Business Management | Resources

Branding Your Interior Design Business

Oct 30, 2021 | Benedict Cross

A business’ brand is what hits potential customers first. It’s not just your logo, it’s the entire theme and texture of your business - embedded in the language you use, the look of your website, and the story that your business tries to tell about itself.

Let's take some examples. What’s Google’s brand? What’s the universe according to Google? 

Famously, Google’s unofficial slogan is ‘Don’t be evil’, a phrase that’s in the company’s code of conduct (and occasionally used to mock it). It’s related official slogan is ‘Do the right thing’. Evidently, Google wants to assure users that it’s a socially responsible company.

If you look at Google’s name and logo, you’ll immediately see a further part of the brand. 

The word itself is a spelling of ‘googol’ - the number 1 followed by 100 zeros. But how the word is presented tells you a lot about how Google wants to appear. Even their spelling moves from the arcane mathematical term to what looks like something a baby might say.

The letters are bright and colourful, the font even simpler and more cleanly defined than its pre-2015 incarnation. Since 2000, the company has employed a team to create whimsical ‘Doodles’ - artistic alternate logos that mark a particular event. Google, it seems, wants to appear as friendly as possible. Google’s universe is a place where Google stands as a helpful, honest, easygoing partner to help solve your problems.

So what kind of brand image is common among interior designers? Let’s take a look at the websites of four of them.

Immediately we see a colour theme. Pastels, whites, plenty of space occupied by pictures or just left empty. The impression is one of softness and openness, like the rooms being advertised.

Look at the language too and you’ll see the brand. There’s relatively little of it, clear and easily readable, but it has a friendly theme similar to Google’s. ‘Just add friends’ and ‘10 Little Habits that Can Transform Your Mornings’ are comforting, homely phrases, and the ‘Our’ in ‘Our Favorite Furniture on Sale’ strikes up a sociable, casual air.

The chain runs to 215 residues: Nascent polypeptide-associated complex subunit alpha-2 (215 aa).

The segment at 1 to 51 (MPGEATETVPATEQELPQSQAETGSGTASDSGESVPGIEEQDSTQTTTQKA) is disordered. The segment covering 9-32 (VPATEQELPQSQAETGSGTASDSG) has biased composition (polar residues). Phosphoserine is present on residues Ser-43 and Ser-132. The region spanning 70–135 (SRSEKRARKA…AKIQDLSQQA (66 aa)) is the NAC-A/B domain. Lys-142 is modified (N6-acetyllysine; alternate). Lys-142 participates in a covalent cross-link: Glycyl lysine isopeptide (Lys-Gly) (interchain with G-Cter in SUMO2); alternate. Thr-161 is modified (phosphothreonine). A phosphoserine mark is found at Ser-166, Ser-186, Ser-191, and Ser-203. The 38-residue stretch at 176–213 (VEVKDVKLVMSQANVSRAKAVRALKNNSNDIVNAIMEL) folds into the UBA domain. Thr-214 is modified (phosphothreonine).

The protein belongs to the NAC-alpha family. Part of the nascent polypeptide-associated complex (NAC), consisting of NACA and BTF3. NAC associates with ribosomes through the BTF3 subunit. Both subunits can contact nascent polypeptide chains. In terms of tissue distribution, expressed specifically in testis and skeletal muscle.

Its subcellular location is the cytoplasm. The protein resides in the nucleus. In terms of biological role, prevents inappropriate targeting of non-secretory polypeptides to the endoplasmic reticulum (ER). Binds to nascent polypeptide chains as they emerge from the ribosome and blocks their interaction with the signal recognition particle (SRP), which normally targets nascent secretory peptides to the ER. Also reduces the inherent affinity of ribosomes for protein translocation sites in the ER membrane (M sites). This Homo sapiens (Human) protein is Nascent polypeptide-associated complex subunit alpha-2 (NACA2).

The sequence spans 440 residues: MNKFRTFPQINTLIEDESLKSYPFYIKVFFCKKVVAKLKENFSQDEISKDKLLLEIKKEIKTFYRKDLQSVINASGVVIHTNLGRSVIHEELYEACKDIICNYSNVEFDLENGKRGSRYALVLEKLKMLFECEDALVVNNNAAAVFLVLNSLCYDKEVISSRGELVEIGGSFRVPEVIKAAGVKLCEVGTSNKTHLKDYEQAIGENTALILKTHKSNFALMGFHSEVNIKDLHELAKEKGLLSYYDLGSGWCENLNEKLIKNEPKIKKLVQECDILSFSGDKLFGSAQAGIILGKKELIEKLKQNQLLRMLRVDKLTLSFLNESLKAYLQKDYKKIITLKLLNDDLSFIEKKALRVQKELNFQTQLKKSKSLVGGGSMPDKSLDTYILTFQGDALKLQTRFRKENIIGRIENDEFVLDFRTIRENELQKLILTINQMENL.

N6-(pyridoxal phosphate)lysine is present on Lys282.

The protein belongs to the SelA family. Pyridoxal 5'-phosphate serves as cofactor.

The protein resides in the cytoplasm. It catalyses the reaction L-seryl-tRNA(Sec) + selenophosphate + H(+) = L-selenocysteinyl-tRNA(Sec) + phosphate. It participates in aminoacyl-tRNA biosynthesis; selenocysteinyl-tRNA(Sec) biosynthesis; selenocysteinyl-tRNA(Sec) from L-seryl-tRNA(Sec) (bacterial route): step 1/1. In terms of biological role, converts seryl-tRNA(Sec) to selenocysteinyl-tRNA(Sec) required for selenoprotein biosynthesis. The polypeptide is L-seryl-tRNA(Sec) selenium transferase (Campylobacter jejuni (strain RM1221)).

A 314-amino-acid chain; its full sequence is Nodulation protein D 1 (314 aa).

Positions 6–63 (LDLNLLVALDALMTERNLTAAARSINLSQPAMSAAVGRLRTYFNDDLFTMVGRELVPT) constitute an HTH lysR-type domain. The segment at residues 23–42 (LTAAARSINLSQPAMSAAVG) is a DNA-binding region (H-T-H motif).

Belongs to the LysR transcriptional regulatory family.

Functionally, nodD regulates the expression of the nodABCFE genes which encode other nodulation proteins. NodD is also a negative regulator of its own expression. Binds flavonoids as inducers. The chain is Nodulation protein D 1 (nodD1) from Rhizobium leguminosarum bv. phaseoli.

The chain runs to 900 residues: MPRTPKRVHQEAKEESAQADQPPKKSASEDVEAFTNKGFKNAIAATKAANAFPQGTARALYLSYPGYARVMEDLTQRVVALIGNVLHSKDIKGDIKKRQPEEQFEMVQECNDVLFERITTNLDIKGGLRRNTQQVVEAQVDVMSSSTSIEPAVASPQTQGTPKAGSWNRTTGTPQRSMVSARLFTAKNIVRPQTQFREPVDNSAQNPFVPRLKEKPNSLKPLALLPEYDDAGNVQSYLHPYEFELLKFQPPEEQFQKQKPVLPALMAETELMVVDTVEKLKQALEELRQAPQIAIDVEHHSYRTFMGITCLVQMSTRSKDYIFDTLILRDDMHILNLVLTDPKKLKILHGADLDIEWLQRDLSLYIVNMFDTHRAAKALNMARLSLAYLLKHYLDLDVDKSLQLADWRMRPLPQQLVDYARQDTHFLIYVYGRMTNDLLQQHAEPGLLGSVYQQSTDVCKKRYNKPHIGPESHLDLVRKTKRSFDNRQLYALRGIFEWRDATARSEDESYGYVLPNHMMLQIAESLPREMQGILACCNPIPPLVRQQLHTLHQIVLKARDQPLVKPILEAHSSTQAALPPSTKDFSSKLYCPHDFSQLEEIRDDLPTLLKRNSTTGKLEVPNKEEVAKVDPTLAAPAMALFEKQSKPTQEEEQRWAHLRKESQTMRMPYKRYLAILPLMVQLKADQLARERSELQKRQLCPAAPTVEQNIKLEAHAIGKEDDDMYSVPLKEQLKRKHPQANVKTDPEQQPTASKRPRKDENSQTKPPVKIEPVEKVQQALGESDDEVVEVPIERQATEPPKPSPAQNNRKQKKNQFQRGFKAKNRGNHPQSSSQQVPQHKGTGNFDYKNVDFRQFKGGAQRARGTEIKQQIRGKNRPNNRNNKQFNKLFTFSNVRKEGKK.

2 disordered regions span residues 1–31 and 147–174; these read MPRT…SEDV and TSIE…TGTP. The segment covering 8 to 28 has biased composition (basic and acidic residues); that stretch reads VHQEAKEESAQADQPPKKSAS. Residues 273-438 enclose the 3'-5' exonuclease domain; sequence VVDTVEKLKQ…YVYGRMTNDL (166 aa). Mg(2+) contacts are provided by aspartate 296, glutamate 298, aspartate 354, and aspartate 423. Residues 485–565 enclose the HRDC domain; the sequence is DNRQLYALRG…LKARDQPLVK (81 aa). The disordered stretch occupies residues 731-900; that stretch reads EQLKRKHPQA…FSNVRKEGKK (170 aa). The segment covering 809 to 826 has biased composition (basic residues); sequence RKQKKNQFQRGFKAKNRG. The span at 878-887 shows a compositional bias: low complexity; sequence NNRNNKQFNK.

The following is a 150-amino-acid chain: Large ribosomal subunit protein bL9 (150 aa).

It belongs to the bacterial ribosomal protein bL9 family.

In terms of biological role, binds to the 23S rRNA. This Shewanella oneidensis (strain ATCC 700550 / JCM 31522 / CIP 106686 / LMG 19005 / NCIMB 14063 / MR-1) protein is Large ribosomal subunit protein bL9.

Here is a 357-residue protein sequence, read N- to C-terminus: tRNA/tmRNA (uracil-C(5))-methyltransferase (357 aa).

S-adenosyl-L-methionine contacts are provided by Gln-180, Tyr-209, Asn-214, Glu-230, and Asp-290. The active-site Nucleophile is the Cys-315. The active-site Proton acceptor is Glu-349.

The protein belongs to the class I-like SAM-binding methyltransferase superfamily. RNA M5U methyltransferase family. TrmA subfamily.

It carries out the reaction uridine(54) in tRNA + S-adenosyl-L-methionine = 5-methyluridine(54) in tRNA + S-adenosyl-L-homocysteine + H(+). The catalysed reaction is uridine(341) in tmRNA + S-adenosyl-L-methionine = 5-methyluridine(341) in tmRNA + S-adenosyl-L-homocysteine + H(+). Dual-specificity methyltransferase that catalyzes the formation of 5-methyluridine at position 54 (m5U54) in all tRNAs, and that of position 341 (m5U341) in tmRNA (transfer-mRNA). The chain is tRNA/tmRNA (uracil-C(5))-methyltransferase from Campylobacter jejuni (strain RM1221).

This is what everyone else is doing, and if you’re looking how to brand your interior design business, you might look to do something similar. Simple, uncluttered and soothing backdrops, warm and friendly language. Websites like Wix and Squarespace will offer you a variety of themes to style your website at creation, and so you’ll probably be picking one that runs along these lines rather than, say, a trendy and nightclub-esque theme.

Now let’s have a look at the ‘About Us’ pages of each of these four sites. As you’d expect, each is dripping with superlatives. Domino introduces itself as ‘the ultimate guide for a stylish home and life’, Apartment Therapy as ‘a leading source of design inspiration’, Chairish as ‘the design world’s ultimate destination for home furnishings and art’. So far what you’d expect - plain advertising.

But most of these sites also place great emphasis on their sustainability credentials. West Elm announces, in a large stripe of text across their ‘Our Story’ page, that they’re ‘doing better and going greener every day’, and proudly proclaims that ‘60% of our products support at least one of our sustainability initiatives’. In fact, their entire website is ablaze with sustainability pledges and proud statistics, making them a cornerstone of its brand.

Apartment Therapy too repeatedly discusses ‘green decorating’ and ‘green living’, and Chairish dedicates a whole subheading to being ‘Sustainably Chic’ - expounding on their vast reclaiming (or ‘rechairishing’) initiative that has lead to 530,608 items being reused, and their vision of a ‘kinder, more circular economy’. Only Domino makes no mention of sustainability at all.

This is where these brands’ stories are really coming into play. They are telling you that they’re planet-savers, heroes performing a vital role for the good of the present and the future. It’s a striking story to tell, one that makes the client feel good about buying from this brand, because in so doing they’re becoming heroes too.

From this prominence we can see the increasing importance of sustainability and ethics in the brand image of an interior design business. People will pay attention to this, and will look more favourably on a brand that uses its story to assure them that it strives to be sustainable.

This quick tour gives us the basics of creating an interior design brand. One, create an accessible website that’s easy on the eye, with plenty of white space. Two, carefully choose your language to create a relaxed, reassuring mood for your clients. Three, don’t forget to brag and four, you can get ahead of the game by being ostentatiously sustainable. Make pledges and show you’ve kept them, and provide as much detail as possible as to how you’re doing this. The more detail you provide, as the stats of Chairish and West Elm show, the more convincing you can be that you’re a genuinely sustainable brand and the more powerful your brand’s story will be.

And five, don’t skimp on the pastel colours. Apparently that’s great.

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